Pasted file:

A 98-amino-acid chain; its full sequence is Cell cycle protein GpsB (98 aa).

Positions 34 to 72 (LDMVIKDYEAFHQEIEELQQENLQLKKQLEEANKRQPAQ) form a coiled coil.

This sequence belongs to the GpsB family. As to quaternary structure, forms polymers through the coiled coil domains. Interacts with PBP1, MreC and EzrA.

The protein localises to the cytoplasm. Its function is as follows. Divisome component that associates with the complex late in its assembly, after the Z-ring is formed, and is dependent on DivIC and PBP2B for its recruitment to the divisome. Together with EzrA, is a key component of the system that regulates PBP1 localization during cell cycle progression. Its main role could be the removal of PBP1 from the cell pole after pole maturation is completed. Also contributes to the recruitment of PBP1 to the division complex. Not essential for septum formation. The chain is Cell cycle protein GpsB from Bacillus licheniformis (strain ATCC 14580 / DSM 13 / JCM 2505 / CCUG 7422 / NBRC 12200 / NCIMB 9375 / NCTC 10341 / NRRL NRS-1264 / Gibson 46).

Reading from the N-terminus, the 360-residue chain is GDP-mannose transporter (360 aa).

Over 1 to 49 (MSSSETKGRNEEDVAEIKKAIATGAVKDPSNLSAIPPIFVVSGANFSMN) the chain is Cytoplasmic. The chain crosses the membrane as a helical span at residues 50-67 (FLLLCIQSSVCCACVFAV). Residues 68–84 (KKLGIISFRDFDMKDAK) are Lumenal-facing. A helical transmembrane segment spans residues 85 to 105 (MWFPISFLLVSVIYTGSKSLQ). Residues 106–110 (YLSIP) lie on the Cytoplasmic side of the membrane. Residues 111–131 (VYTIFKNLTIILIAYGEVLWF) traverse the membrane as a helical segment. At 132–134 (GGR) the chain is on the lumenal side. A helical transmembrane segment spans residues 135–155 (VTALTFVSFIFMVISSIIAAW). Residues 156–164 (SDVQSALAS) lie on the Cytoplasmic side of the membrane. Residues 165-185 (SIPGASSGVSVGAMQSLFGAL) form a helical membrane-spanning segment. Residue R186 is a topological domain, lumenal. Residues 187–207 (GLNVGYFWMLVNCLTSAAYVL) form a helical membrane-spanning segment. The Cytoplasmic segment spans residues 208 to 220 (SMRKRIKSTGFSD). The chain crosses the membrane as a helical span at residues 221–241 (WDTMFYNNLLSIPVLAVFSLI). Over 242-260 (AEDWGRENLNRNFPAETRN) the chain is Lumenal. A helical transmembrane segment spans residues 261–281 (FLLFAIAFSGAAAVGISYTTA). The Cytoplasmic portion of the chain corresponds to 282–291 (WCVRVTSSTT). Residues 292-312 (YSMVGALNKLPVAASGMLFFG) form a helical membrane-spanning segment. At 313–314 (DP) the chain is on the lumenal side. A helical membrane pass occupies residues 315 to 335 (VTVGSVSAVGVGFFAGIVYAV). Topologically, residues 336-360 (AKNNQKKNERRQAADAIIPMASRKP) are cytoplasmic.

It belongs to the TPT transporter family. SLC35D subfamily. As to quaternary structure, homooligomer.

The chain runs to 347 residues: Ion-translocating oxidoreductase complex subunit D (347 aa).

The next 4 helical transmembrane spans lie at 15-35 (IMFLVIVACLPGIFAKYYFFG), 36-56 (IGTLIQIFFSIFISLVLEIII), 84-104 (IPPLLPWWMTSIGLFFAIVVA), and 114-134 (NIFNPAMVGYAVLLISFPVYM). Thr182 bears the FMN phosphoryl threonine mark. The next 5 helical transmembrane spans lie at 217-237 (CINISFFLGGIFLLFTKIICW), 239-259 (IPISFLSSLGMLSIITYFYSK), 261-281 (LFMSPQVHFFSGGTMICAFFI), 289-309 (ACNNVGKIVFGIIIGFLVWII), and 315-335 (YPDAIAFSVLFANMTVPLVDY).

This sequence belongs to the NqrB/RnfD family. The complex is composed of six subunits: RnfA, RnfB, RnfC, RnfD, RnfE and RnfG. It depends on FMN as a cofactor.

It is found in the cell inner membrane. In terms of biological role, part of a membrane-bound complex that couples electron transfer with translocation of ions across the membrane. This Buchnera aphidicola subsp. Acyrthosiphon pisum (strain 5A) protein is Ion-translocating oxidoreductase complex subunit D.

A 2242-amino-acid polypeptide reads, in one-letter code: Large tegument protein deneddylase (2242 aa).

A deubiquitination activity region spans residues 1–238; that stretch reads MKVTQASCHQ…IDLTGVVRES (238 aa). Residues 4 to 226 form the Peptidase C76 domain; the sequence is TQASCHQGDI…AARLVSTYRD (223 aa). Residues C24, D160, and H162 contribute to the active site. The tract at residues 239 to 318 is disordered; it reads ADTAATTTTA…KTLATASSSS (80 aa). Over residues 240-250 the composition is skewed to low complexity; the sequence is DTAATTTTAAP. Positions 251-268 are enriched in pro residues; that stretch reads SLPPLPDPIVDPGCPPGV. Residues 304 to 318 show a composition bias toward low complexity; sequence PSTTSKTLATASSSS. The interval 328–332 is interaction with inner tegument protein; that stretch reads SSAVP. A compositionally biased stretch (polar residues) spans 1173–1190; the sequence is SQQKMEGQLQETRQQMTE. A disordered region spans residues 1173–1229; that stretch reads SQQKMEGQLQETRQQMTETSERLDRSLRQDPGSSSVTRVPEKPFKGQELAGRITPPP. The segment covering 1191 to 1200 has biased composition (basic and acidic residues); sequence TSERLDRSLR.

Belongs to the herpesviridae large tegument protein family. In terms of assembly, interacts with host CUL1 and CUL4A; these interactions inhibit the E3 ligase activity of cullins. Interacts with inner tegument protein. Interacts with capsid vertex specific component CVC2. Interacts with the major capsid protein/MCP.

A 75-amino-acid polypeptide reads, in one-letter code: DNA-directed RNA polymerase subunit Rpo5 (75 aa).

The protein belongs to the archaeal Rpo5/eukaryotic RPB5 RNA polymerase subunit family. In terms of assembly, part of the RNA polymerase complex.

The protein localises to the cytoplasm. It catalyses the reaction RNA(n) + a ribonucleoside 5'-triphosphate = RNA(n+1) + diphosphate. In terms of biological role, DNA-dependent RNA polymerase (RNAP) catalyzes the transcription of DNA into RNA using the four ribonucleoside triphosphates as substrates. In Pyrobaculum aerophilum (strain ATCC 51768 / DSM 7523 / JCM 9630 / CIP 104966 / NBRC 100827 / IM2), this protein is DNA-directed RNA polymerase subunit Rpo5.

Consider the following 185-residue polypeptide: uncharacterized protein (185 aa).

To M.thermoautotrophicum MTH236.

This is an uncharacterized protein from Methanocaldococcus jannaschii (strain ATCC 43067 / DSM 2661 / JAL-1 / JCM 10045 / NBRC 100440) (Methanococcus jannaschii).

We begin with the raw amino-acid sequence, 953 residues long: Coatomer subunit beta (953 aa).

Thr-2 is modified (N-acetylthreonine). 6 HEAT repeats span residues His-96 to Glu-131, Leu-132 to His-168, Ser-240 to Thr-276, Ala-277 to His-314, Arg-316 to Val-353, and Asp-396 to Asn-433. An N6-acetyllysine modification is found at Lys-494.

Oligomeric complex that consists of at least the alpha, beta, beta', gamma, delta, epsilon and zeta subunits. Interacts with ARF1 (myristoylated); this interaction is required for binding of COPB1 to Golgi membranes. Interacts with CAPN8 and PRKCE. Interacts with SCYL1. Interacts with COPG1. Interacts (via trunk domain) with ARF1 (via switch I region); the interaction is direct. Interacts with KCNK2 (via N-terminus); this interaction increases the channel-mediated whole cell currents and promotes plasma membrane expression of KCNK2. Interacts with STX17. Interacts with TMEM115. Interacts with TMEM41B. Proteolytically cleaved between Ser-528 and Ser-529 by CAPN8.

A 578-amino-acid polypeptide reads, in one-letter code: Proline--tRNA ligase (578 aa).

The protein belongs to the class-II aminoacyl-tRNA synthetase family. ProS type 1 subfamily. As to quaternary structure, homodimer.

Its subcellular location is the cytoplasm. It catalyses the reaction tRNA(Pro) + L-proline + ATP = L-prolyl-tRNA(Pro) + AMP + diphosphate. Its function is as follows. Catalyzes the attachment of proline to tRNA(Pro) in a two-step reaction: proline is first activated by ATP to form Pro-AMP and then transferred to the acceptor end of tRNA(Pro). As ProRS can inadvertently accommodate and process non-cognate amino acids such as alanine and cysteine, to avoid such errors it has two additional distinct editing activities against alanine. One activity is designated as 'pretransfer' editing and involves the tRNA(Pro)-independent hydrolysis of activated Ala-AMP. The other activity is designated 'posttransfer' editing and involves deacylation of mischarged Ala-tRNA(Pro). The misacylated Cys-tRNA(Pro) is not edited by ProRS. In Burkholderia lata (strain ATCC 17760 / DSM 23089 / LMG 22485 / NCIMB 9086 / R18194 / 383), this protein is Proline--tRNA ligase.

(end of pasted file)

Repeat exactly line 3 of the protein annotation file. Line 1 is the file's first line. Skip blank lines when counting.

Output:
This sequence belongs to the GpsB family. As to quaternary structure, forms polymers through the coiled coil domains. Interacts with PBP1, MreC and EzrA.